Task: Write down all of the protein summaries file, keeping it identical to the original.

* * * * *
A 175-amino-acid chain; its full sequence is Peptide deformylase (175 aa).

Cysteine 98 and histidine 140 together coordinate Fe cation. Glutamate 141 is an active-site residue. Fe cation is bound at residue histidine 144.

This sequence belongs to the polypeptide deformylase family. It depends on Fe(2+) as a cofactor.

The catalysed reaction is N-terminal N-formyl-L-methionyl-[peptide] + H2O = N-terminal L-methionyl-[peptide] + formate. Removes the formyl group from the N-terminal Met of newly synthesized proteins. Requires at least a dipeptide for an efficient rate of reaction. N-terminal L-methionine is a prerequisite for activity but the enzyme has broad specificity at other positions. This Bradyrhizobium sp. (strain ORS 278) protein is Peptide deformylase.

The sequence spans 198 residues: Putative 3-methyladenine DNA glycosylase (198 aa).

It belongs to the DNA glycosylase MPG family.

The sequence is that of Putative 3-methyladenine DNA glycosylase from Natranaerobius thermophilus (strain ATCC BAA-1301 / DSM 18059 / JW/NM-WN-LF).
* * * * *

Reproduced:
A 175-amino-acid chain; its full sequence is Peptide deformylase (175 aa).

Cysteine 98 and histidine 140 together coordinate Fe cation. Glutamate 141 is an active-site residue. Fe cation is bound at residue histidine 144.

This sequence belongs to the polypeptide deformylase family. It depends on Fe(2+) as a cofactor.

The catalysed reaction is N-terminal N-formyl-L-methionyl-[peptide] + H2O = N-terminal L-methionyl-[peptide] + formate. Removes the formyl group from the N-terminal Met of newly synthesized proteins. Requires at least a dipeptide for an efficient rate of reaction. N-terminal L-methionine is a prerequisite for activity but the enzyme has broad specificity at other positions. This Bradyrhizobium sp. (strain ORS 278) protein is Peptide deformylase.

The sequence spans 198 residues: Putative 3-methyladenine DNA glycosylase (198 aa).

It belongs to the DNA glycosylase MPG family.

The sequence is that of Putative 3-methyladenine DNA glycosylase from Natranaerobius thermophilus (strain ATCC BAA-1301 / DSM 18059 / JW/NM-WN-LF).